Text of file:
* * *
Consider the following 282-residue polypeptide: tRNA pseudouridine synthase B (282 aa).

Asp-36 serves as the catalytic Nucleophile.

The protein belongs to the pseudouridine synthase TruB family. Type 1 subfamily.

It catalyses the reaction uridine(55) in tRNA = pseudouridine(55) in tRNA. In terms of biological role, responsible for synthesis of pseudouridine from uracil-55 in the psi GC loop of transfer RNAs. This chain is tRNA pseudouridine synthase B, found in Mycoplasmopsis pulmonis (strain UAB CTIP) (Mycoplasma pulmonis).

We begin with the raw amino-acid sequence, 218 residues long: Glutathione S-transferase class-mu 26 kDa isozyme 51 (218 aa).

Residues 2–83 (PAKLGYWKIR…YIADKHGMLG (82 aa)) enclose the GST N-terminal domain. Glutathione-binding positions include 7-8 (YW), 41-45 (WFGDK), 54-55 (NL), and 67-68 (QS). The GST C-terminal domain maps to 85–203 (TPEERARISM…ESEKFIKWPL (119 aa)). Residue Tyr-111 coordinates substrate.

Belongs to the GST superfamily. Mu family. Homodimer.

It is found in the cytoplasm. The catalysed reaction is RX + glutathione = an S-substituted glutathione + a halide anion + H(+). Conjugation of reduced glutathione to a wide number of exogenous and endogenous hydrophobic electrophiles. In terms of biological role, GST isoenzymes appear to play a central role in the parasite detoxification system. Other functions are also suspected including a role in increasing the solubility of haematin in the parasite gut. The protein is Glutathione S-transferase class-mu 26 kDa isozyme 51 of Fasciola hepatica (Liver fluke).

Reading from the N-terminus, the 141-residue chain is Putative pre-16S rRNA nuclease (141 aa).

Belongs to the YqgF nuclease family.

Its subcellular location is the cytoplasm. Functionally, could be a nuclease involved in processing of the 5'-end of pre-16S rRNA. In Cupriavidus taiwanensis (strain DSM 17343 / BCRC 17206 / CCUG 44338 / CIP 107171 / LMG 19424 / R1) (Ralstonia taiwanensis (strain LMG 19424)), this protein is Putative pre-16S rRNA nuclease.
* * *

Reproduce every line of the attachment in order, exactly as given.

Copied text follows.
Consider the following 282-residue polypeptide: tRNA pseudouridine synthase B (282 aa).

Asp-36 serves as the catalytic Nucleophile.

The protein belongs to the pseudouridine synthase TruB family. Type 1 subfamily.

It catalyses the reaction uridine(55) in tRNA = pseudouridine(55) in tRNA. In terms of biological role, responsible for synthesis of pseudouridine from uracil-55 in the psi GC loop of transfer RNAs. This chain is tRNA pseudouridine synthase B, found in Mycoplasmopsis pulmonis (strain UAB CTIP) (Mycoplasma pulmonis).

We begin with the raw amino-acid sequence, 218 residues long: Glutathione S-transferase class-mu 26 kDa isozyme 51 (218 aa).

Residues 2–83 (PAKLGYWKIR…YIADKHGMLG (82 aa)) enclose the GST N-terminal domain. Glutathione-binding positions include 7-8 (YW), 41-45 (WFGDK), 54-55 (NL), and 67-68 (QS). The GST C-terminal domain maps to 85–203 (TPEERARISM…ESEKFIKWPL (119 aa)). Residue Tyr-111 coordinates substrate.

Belongs to the GST superfamily. Mu family. Homodimer.

It is found in the cytoplasm. The catalysed reaction is RX + glutathione = an S-substituted glutathione + a halide anion + H(+). Conjugation of reduced glutathione to a wide number of exogenous and endogenous hydrophobic electrophiles. In terms of biological role, GST isoenzymes appear to play a central role in the parasite detoxification system. Other functions are also suspected including a role in increasing the solubility of haematin in the parasite gut. The protein is Glutathione S-transferase class-mu 26 kDa isozyme 51 of Fasciola hepatica (Liver fluke).

Reading from the N-terminus, the 141-residue chain is Putative pre-16S rRNA nuclease (141 aa).

Belongs to the YqgF nuclease family.

Its subcellular location is the cytoplasm. Functionally, could be a nuclease involved in processing of the 5'-end of pre-16S rRNA. In Cupriavidus taiwanensis (strain DSM 17343 / BCRC 17206 / CCUG 44338 / CIP 107171 / LMG 19424 / R1) (Ralstonia taiwanensis (strain LMG 19424)), this protein is Putative pre-16S rRNA nuclease.